CHICAGO – Adding isatuximab, an anti-CD38 monoclonal antibody, to pomalidomide and dexamethasone can prolong progression-free survival (PFS) in patients with relapsed/refractory multiple myeloma, a phase 3 trial suggests.
The median PFS was 11.53 months among patients who received isatuximab (isa) plus pomalidomide and dexamethasone (Pd), compared with 6.47 months in patients who received Pd alone (P = .001).
“[W]e now have the first randomized, phase 3 study demonstrating a significant prolonged PFS benefit of CD38 targeting combined with pomalidomide and dexamethasone in relapsed/refractory myeloma,” said, of the Dana-Farber Cancer Institute in Boston.
“The PFS was the longest observed in this population to date ..., and ... this PFS benefit was consistent among subgroups.”
Dr. Richardson presented these results from theat the annual meeting of the American Society of Clinical Oncology.
Researchers enrolled 307 patients with relapsed/refractory multiple myeloma. The patients had a median age of 67 years (range, 36-86 years) and a median time from diagnosis of 4.23 years (range, 0.5-20.5 years).
The patients had received a median of three prior therapies (range, 2-11 for the isa-Pd arm and 2-10 for the Pd arm). All patients had previously received a proteasome inhibitor and an immunomodulatory agent.
The patients received isatuximab at 10 mg/kg on days 1, 8, 15, and 22 in cycle 1, then on days 1 and 15 for subsequent cycles. Pomalidomide and dexamethasone were given at standard doses in both treatment arms.
At a median follow-up of 11.6 months, 42.2% of patients were still receiving isa-Pd, and 22.9% of patients were still on Pd alone. The most common reason for stopping either treatment was disease progression (42.9% in the isa-Pd arm and 57.5% in the Pd arm).
The overall response rate was 60.4% in the isa-Pd arm and 35.3% in the Pd arm (P less than .0001). The rates of complete response/stringent complete response were 4.5% and 2.0%, respectively. The rates of minimal residual disease negativity were 5.2% and 0%, respectively.
The median time to next treatment was 9.1 months in the Pd arm and was not reached in the isa-Pd arm (hazard ratio, 0.538).
The median PFS was 11.53 months in the isa-Pd arm and 6.47 months in the Pd arm (HR, 0.596; P = .001). There was a PFS benefit with isa-Pd across subgroups, including in patients with renal dysfunction, those with high-risk cytogenetics, and patients who were refractory to lenalidomide.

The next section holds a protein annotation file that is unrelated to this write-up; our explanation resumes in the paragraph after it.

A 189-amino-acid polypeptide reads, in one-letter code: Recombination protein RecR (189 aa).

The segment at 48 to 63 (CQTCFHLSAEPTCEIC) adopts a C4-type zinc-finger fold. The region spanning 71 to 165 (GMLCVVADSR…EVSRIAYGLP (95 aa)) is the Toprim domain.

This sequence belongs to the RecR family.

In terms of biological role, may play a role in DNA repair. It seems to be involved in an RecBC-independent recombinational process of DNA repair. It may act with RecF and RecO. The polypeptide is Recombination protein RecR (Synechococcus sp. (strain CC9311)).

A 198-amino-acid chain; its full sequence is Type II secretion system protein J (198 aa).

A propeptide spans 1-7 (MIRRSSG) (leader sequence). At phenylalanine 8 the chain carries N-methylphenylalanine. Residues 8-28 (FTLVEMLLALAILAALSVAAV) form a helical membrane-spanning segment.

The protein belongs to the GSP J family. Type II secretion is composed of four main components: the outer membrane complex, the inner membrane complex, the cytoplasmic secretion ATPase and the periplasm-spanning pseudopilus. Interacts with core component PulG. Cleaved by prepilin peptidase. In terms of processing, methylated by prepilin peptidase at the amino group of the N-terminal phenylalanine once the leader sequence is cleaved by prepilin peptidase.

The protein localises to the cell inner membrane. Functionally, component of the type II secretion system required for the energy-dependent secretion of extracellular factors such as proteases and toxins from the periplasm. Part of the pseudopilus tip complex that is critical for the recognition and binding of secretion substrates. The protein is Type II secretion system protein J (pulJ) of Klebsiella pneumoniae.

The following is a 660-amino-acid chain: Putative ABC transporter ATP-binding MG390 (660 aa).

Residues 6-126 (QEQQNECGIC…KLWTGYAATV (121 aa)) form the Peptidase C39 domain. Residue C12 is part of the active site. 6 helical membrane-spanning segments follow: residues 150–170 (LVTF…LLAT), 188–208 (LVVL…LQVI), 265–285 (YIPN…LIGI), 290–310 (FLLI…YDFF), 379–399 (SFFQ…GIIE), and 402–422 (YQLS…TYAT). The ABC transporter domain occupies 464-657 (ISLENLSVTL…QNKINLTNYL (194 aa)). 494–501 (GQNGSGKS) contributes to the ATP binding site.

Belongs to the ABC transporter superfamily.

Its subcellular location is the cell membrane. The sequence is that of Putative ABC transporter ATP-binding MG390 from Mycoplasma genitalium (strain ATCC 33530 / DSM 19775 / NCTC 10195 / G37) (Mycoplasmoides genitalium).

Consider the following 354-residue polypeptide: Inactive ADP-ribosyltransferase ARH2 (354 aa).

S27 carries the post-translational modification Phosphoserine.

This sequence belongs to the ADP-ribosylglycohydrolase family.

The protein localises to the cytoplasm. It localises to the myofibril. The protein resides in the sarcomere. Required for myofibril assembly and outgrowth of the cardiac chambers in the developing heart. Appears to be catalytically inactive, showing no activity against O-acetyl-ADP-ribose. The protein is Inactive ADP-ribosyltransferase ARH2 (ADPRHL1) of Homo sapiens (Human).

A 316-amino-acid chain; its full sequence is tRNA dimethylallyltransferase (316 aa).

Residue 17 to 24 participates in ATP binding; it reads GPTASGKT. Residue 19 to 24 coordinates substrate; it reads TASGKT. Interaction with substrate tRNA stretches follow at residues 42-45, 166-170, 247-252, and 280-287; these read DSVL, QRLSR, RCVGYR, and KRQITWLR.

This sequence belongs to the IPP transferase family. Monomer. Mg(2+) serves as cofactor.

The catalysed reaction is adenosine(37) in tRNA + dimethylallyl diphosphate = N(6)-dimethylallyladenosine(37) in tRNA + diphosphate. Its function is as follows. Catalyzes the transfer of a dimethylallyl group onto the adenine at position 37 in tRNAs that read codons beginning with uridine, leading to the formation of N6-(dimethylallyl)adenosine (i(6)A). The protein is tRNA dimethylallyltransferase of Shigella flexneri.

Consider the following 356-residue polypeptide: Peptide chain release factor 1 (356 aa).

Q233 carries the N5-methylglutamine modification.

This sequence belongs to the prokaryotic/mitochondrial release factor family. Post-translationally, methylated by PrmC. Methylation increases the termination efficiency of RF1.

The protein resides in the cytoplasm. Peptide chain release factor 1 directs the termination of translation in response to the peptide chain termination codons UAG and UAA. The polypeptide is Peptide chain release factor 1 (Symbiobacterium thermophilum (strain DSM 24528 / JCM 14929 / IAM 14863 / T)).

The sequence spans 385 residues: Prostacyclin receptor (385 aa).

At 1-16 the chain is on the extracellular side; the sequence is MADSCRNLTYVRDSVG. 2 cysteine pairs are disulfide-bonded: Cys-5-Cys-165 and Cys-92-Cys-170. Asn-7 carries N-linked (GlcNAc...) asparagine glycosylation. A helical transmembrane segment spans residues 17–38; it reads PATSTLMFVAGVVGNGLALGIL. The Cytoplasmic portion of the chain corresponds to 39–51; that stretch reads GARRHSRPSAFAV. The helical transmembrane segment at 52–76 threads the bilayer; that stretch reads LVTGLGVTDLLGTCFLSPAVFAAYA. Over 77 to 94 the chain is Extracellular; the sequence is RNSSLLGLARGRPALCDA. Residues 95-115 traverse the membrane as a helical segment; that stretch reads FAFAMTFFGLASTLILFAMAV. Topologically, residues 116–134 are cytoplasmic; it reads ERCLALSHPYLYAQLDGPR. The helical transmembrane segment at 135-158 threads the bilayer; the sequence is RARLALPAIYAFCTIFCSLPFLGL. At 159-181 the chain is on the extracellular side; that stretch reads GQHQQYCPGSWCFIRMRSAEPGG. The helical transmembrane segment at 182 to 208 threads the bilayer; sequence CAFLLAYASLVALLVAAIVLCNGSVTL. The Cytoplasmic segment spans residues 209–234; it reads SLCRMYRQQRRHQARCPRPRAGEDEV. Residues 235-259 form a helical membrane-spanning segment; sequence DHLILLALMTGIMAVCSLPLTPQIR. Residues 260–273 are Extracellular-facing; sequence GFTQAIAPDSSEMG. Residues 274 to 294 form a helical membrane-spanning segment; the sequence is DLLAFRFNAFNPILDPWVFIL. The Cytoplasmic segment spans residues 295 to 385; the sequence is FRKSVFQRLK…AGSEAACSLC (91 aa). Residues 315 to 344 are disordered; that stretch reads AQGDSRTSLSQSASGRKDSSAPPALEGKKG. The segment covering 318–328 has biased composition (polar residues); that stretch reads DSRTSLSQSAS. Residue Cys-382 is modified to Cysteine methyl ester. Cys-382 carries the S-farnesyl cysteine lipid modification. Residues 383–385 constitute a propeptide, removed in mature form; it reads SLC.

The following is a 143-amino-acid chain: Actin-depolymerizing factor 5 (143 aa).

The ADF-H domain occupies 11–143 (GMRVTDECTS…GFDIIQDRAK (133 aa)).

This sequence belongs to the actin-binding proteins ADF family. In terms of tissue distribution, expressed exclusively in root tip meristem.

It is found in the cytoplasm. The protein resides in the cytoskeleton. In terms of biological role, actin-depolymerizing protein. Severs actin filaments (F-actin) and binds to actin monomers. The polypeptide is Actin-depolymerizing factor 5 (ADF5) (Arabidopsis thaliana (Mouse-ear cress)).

The median overall survival was not reached in either treatment arm. The overall survival rate was 72% in the isa-Pd arm and 63% in the Pd arm (HR, 0.687).
There were more grade 3 or higher treatment-emergent adverse events (TEAEs) with isa-Pd. However, as Dr. Richardson noted, adding isa to Pd did not increase the rates of TEAEs leading to treatment discontinuation or death.
The incidence of grade 3 or higher TEAEs was 86.8% in the isa-Pd arm and 70.5% in the Pd arm. The rate of serious TEAEs was 61.8% and 53.7%, respectively.
TEAEs leading to treatment discontinuation occurred in 7.2% of patients in the isa-Pd arm and 12.8% in the Pd arm. TEAEs leading to death occurred in 7.9% and 9.4%, respectively.
Grade 3 TEAEs (in the isa-Pd and Pd arms, respectively) included upper respiratory tract infection (3.3% and 0.7%), diarrhea (2.0% and 0.7%), bronchitis (3.3% and 0.7%), pneumonia (15.1% and 13.4%), fatigue (3.9% and 0%), back pain (2.0% and 1.3%), asthenia (3.3% and 2.7%), and dyspnea (3.9% and 1.3%).
The only grade 4 TEAE was pneumonia (1.3% in both arms).
Based on the safety and efficacy results, Dr. Richardson concluded that isa-Pd “is an important new treatment option for our patients with relapsed/refractory myeloma.”
This study was funded by Sanofi. Dr. Richardson reported financial relationships with Celgene, Janssen, and Takeda. His coinvestigators reported relationships with a range of companies.
SOURCE: Richardson P et al. ASCO 2019,